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The Da Vinci Code movie arrives this week in theatres, and the publicity drive is growing (during the recent Google quest this site was getting more than 12,000 individual visitors in a single day). Sony Pictures recently held a press conference at which they showed 35 minutes of the movie, followed by questions to Tom Hanks, who plays the hero of the story (Robert Langdon). It's quite a worthwhile read, with Hanks shifting between the usual one-line jokes and personal thoughts on the religious controversy which has surrounded the book (and shortly the movie no doubt).
As we get closer to the release of the movie version of Dan Brown's The Da Vinci Code, the media once again begins publishing a growing number of DVC-related articles. In the Guardian there's a very readable review of the book by a 'Da Vinci Virgin' (not many left around these days) who just happens to also be an Oxford Don. Half a world away, Brisbane's Courier Mail looks at the golden days of Brown - a summary which investigates how Brown hit the jackpot with DVC, and also how the movie is set to re-ignite the whole debate once again.
Sony pictures has reportedly snubbed a request from Catholic group Opus Dei to get a private advance showing of the film version of The Da Vinci Code:
Opus Dei's UK spokesman Jack Valero says: "We told Sony we would like to see the film in advance but our requests have been ignored. Having seen the trailer the film looks pretty horrible, especially the depiction of the Opus Dei monk. I hope the film as a whole is mature enough not to offend anyone."
A little sensitive, hmmm?
I will be trying to keep up to date with the daily solutions to the Da Vinci Code Quest on Google, for anyone needing help. The essay will be updated daily (as time allows) as I solve each puzzle - feel free to help out in the comments section to the essay though...the more the merrier.
A new trailer has been released for the upcoming movie version of Dan Brown's The Da Vinci Code, featuring more snippets which will no doubt be recognisable to those who have read the book. The countdown to the movie has well and truly begun, with less than 2 months now until the official release on May 19th. More details can be found at the official movie website (including sudoku-like games, puzzles and codes for your amusement).
The controversy around The Da Vinci Code continues, with the movie now coming in for attacks from certain groups. Opus Dei have requested that certain scenes be deleted from the movie so as not to offend Catholics, and Albino groups have also criticised the stereotyping of them in the book/movie as evil people.
Controversy aside, publicity for the movie continues to gain momentum with the release to Comingsoon.net of a gallery of stills from the much-anticipated film version of Dan Brown's hit book. The images show most of the main characters, and fans of the book will no doubt be able to spot certain scenes which have until now only been in their head.
For those interested in the upcoming movie version of The Da Vinci Code, NBC's Today show recently interviewed director Ron Howard about the film, in which he played a short unreleased segment (the scene with Langdon and Sophie Neveu inspecting the Mona Lisa). You can view the interview and clip online, but be warned - Internet Explorer and Windows Media Player are required.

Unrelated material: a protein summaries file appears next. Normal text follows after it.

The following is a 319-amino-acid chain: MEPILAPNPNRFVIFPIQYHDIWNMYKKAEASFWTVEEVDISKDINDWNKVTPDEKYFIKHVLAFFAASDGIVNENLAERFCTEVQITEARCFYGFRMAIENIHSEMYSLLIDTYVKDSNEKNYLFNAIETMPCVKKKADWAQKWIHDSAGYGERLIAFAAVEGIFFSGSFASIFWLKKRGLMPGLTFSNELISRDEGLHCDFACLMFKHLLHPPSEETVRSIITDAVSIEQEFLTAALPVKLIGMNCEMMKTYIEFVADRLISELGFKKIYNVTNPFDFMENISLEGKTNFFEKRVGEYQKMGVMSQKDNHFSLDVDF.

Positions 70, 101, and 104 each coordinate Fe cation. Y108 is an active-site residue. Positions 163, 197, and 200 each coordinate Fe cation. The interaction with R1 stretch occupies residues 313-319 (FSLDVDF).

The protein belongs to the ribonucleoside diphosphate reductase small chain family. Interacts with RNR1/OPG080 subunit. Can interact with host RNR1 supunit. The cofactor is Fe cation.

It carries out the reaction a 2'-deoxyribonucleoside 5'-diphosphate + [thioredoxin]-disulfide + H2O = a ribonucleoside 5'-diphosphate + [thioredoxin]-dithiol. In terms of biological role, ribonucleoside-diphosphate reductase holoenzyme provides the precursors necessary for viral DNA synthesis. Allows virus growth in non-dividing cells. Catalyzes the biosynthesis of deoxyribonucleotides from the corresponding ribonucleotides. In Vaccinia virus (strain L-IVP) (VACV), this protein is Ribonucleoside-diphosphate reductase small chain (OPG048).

Also, for the computer geeks out there, the first screenshots from the DVC computer game have been released as well. It's like the second coming at the moment...although perhaps Dan Brown would argue against the Biblical allegory!
Fred Zimmerman has a note up on his weblog linking to a gallery of pictures related to The Da Vinci Code movie. In the gallery you'll find press pics (recent and older) of Tom Hanks, Audrey Tatou and the other personalities involved in the upcoming film. Thanks Fred.
For those eager to see a little more of the upcoming DVC movie, check out this amateur video from the CES 2006 Sony Keynote video. Ron Howard, Brian Grazer and Tom Hanks all chat about the movie (including some hilarious Sony endorsements from Hanks), but also there is previously unseen footage from the movie - the segment shown is Robert Langdon presenting a speech on symbology. The video quality isn't great (ironically, the presentation is a promotion for Sony's Hi-definition video), but still worth checking out.
The Da Vinci Code movie website has had a lot of new additions, including new puzzles to solve (which may be some great treasure hunt, or maybe just a trivial waste of time). In any case, I've posted what I've found so far as an update to my Deciphering the Da Vinci Code Movie Trailer essay (warning - spoilers!). If you're trying to solve it as well, I'd love to hear your thoughts - please feel free to leave a comment! Also on the movie site, you can find some fun games of anagram solving and also a sudoku-like symbol logic game which is a bit addictive (21 seconds is my best time).
While on the topic of the movie, it has also been announced that it will premier at the Cannes Film Festival (as a showcase, not a contestant), shortly before it comes to theatres around the world on May 19th. Not too far away now...